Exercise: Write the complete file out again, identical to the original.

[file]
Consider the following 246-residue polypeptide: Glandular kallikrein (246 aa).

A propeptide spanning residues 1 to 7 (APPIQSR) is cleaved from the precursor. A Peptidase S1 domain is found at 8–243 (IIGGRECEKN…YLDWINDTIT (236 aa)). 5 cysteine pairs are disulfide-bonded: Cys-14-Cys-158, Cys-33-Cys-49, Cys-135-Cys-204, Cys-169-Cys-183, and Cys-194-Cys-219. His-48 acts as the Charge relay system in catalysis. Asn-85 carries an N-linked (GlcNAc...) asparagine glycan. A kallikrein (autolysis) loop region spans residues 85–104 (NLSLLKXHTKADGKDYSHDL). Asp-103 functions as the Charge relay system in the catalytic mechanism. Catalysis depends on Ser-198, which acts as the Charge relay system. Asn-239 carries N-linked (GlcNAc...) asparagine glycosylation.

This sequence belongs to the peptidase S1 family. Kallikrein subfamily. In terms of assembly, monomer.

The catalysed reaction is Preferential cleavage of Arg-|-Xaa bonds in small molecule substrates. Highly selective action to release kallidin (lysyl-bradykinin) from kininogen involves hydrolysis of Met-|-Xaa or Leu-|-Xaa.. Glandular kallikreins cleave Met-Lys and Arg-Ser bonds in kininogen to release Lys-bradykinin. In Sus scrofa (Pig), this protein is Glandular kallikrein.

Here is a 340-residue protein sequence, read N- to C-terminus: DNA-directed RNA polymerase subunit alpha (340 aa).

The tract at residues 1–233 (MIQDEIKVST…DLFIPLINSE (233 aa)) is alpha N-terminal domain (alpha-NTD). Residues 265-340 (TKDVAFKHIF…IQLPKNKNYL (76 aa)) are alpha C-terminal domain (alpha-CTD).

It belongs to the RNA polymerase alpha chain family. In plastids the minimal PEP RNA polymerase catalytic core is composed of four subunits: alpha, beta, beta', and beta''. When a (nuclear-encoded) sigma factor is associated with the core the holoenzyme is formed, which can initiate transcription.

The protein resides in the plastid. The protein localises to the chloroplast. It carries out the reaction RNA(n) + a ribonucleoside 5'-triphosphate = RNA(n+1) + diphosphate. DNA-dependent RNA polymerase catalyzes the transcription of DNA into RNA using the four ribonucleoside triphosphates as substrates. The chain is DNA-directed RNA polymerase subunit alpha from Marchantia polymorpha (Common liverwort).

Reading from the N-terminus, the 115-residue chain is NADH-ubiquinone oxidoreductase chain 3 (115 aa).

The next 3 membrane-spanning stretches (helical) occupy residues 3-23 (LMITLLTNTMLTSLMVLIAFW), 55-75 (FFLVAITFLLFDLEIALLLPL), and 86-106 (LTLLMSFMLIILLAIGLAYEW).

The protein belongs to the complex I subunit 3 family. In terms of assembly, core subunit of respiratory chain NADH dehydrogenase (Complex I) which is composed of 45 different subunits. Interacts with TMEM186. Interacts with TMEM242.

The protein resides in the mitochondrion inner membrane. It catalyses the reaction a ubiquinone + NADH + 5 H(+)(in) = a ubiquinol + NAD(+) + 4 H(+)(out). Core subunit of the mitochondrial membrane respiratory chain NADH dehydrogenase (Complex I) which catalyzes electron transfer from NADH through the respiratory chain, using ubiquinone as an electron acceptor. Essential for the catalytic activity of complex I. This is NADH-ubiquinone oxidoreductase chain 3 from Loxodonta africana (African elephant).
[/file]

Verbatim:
Consider the following 246-residue polypeptide: Glandular kallikrein (246 aa).

A propeptide spanning residues 1 to 7 (APPIQSR) is cleaved from the precursor. A Peptidase S1 domain is found at 8–243 (IIGGRECEKN…YLDWINDTIT (236 aa)). 5 cysteine pairs are disulfide-bonded: Cys-14-Cys-158, Cys-33-Cys-49, Cys-135-Cys-204, Cys-169-Cys-183, and Cys-194-Cys-219. His-48 acts as the Charge relay system in catalysis. Asn-85 carries an N-linked (GlcNAc...) asparagine glycan. A kallikrein (autolysis) loop region spans residues 85–104 (NLSLLKXHTKADGKDYSHDL). Asp-103 functions as the Charge relay system in the catalytic mechanism. Catalysis depends on Ser-198, which acts as the Charge relay system. Asn-239 carries N-linked (GlcNAc...) asparagine glycosylation.

This sequence belongs to the peptidase S1 family. Kallikrein subfamily. In terms of assembly, monomer.

The catalysed reaction is Preferential cleavage of Arg-|-Xaa bonds in small molecule substrates. Highly selective action to release kallidin (lysyl-bradykinin) from kininogen involves hydrolysis of Met-|-Xaa or Leu-|-Xaa.. Glandular kallikreins cleave Met-Lys and Arg-Ser bonds in kininogen to release Lys-bradykinin. In Sus scrofa (Pig), this protein is Glandular kallikrein.

Here is a 340-residue protein sequence, read N- to C-terminus: DNA-directed RNA polymerase subunit alpha (340 aa).

The tract at residues 1–233 (MIQDEIKVST…DLFIPLINSE (233 aa)) is alpha N-terminal domain (alpha-NTD). Residues 265-340 (TKDVAFKHIF…IQLPKNKNYL (76 aa)) are alpha C-terminal domain (alpha-CTD).

It belongs to the RNA polymerase alpha chain family. In plastids the minimal PEP RNA polymerase catalytic core is composed of four subunits: alpha, beta, beta', and beta''. When a (nuclear-encoded) sigma factor is associated with the core the holoenzyme is formed, which can initiate transcription.

The protein resides in the plastid. The protein localises to the chloroplast. It carries out the reaction RNA(n) + a ribonucleoside 5'-triphosphate = RNA(n+1) + diphosphate. DNA-dependent RNA polymerase catalyzes the transcription of DNA into RNA using the four ribonucleoside triphosphates as substrates. The chain is DNA-directed RNA polymerase subunit alpha from Marchantia polymorpha (Common liverwort).

Reading from the N-terminus, the 115-residue chain is NADH-ubiquinone oxidoreductase chain 3 (115 aa).

The next 3 membrane-spanning stretches (helical) occupy residues 3-23 (LMITLLTNTMLTSLMVLIAFW), 55-75 (FFLVAITFLLFDLEIALLLPL), and 86-106 (LTLLMSFMLIILLAIGLAYEW).

The protein belongs to the complex I subunit 3 family. In terms of assembly, core subunit of respiratory chain NADH dehydrogenase (Complex I) which is composed of 45 different subunits. Interacts with TMEM186. Interacts with TMEM242.

The protein resides in the mitochondrion inner membrane. It catalyses the reaction a ubiquinone + NADH + 5 H(+)(in) = a ubiquinol + NAD(+) + 4 H(+)(out). Core subunit of the mitochondrial membrane respiratory chain NADH dehydrogenase (Complex I) which catalyzes electron transfer from NADH through the respiratory chain, using ubiquinone as an electron acceptor. Essential for the catalytic activity of complex I. This is NADH-ubiquinone oxidoreductase chain 3 from Loxodonta africana (African elephant).